Book Report: The Way of the 88 Temples by Robert Sibley

This is a book that I have really come to love, for a bunch of reasons. The author is articulate and intelligent. His writing is very much “present” and “in the moment”. He is a Canadian. He is a writer steeping in philosophy, and continually learning and growing. He comes from Alberta, which is where I grew up. He traveled around Shikoku at a time I didn’t even know he was in the area. He could have walked right by my house.

And then there is this book. Compared to a lot of traveler accounts of “the road not taken” he stands head and shoulders above most. But as you read this book it is important that you are reading more about the pilgrim’s experience than temple information. Most certainly, there is a LOT of great background and snippets of culture, language, Buddhism, folklore, and personalities throughout, but they are all intrinsically linked to the immediate experience of Sibley. This certainly does not take anything away from the book. In fact, it serves to make the reading more intimate and intense. This is a book that inspires and touches, rather than lecture and expound.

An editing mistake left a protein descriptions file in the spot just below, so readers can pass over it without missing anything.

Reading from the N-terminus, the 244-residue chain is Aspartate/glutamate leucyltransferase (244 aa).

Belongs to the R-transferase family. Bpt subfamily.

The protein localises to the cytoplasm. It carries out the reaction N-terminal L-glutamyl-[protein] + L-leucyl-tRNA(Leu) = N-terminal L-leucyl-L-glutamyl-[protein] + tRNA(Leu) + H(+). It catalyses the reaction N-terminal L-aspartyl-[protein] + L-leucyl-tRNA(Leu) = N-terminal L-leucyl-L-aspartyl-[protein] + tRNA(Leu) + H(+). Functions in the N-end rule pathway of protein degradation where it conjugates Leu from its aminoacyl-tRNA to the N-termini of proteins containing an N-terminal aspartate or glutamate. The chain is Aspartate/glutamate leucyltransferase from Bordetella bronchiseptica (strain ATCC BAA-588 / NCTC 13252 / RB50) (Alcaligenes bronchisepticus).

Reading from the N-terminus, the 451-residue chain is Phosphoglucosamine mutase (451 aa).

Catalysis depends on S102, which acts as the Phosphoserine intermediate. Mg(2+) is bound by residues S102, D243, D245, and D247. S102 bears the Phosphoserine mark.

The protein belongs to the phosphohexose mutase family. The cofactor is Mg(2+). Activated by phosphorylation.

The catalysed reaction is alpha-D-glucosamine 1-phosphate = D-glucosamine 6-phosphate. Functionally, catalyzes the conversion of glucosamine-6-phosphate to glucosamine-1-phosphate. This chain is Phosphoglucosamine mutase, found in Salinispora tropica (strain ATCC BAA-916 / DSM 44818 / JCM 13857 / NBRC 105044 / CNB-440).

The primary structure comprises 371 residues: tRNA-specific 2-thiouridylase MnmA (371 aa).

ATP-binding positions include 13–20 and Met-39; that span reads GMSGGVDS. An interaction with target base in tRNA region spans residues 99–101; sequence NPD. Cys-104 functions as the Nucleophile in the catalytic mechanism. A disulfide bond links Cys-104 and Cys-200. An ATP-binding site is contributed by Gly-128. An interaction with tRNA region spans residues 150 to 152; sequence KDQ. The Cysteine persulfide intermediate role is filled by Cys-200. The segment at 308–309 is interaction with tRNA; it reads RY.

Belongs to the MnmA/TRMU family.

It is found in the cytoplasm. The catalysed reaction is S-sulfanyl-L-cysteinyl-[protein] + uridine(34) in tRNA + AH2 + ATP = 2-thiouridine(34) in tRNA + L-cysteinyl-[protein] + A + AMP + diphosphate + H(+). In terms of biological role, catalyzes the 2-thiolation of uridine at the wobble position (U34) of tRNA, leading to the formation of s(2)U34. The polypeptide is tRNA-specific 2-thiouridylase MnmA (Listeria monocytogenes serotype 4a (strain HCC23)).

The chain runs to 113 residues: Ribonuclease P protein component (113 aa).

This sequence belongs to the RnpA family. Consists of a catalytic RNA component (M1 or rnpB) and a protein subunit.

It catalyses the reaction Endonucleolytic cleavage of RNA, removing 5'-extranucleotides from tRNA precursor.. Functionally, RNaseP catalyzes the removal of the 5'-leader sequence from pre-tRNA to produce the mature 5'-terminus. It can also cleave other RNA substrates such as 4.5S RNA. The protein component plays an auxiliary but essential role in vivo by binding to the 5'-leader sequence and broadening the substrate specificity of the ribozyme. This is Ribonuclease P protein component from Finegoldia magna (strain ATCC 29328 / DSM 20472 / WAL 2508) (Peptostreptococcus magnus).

There may be critics who claim that the book is light on data and information about the temples. This is not a guide book. This is Robert’s book, and his story. And he tells it well.

Highly recommended. I loved it. And he made me laugh out loud several times.

He also surprised me with a few moments that were particularly touching.

Thank you, Robert! When you come again, please drop me a line. Dinner and beers are my settai waiting for you here in Kagawa!

Robert Sibley has written a few other books as well, including one on the Camino. Please check out his site: http://www.rumourofgod.com/index.html

The Heart Sutra

I had been putting this blog off for quite some time. Attempting to write about The Heart Sutra, presenting it on this blog, seems like such a disservice to the spiritual, aesthetic, and cultural significance of this artifact. I feel completely inadequate trying to put it out here for readers and to attempt to explain or represent.